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History & Land in the Anthropocene

Venue: Birkbeck 43 Gordon Square

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  1. Concluding our film series on History & Land in the Anthropocene – and hopefully the beginning of a wider conversation on the subject -- we have two short films about collective farming projects, urban development, and the consequences of the modern economy.

This Was Forever (Mark Aitken, 2007) follows a group of East London allotment holders who face losing their land as part of the 2012 London Olympics redevelopment plans. Manor Gardens Allotments began life as a reclaimed Edwardian rubbish dump but became a place of symbolic and emotional significance for the people who tended the land. Forced to flee from Cyprus, a gardener carried a cutting of the family’s fig tree which his son took to Manor Gardens and lovingly grew into his own tree. A recently bereaved woman found sanctuary at her plot, finding friends who allowed her to grieve there. The allotments offer locals the enjoyment of tending the land, growing produce, and being part of a strong and supportive community. This Was Forever explores the importance of the land to the individuals, families, and the community connected to it.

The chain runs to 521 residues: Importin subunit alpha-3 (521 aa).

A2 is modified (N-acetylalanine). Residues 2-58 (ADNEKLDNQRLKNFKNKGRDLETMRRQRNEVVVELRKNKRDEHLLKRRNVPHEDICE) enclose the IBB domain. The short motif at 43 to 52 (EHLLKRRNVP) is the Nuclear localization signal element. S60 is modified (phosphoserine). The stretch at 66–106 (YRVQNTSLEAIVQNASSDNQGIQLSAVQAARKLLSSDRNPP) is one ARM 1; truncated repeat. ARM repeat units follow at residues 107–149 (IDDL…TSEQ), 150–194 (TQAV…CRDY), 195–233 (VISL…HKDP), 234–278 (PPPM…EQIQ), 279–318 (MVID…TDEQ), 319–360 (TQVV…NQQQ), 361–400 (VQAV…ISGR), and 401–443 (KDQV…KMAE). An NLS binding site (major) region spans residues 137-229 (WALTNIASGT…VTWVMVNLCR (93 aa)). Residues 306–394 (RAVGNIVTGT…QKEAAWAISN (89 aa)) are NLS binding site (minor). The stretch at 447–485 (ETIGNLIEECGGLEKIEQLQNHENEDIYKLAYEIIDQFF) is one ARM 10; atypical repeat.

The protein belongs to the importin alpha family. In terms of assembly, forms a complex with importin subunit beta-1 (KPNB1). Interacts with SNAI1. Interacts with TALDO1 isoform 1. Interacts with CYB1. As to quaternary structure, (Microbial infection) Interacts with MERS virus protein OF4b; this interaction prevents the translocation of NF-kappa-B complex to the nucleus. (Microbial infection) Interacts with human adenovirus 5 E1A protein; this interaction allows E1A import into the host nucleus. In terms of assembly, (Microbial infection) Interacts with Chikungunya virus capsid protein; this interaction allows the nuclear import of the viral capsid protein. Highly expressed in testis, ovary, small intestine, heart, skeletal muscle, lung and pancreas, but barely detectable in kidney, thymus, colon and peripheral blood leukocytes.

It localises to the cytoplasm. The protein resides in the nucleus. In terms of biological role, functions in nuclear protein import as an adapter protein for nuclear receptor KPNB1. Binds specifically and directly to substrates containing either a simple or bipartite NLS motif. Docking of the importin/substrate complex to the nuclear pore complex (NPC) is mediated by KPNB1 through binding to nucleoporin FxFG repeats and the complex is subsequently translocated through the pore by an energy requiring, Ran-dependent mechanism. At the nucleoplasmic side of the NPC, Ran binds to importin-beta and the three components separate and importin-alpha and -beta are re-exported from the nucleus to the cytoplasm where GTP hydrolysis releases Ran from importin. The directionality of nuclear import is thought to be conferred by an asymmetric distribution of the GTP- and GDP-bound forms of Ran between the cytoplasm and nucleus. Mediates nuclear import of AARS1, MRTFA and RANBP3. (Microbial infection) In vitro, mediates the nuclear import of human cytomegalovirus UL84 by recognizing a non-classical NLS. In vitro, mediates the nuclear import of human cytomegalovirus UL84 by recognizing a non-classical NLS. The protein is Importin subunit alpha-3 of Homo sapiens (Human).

In Our Hands (Joanne Barker and Sylvie Planel, 2017) moves beyond the allotment to examine a collective project. It is the story of a new kind of farm, a new kind of food and a new kind of society. The link between people, food and land is breaking, but it doesn’t have to be this way. In Our Hands explores a quiet revolution to take back control of the food system by transforming how our food is produced and distributed. From the outskirts of London to the rural countryside, producers are redefining the meaning of ‘local’, resisting the dominant narrative of the food industry which values profit over people and environment. This film about farming and food sovereignty in the UK illustrates how we stand on the brink, the future is uncertain, but the seeds of a better food system are In Our Hands.


A roundtable discussion will follow these films.

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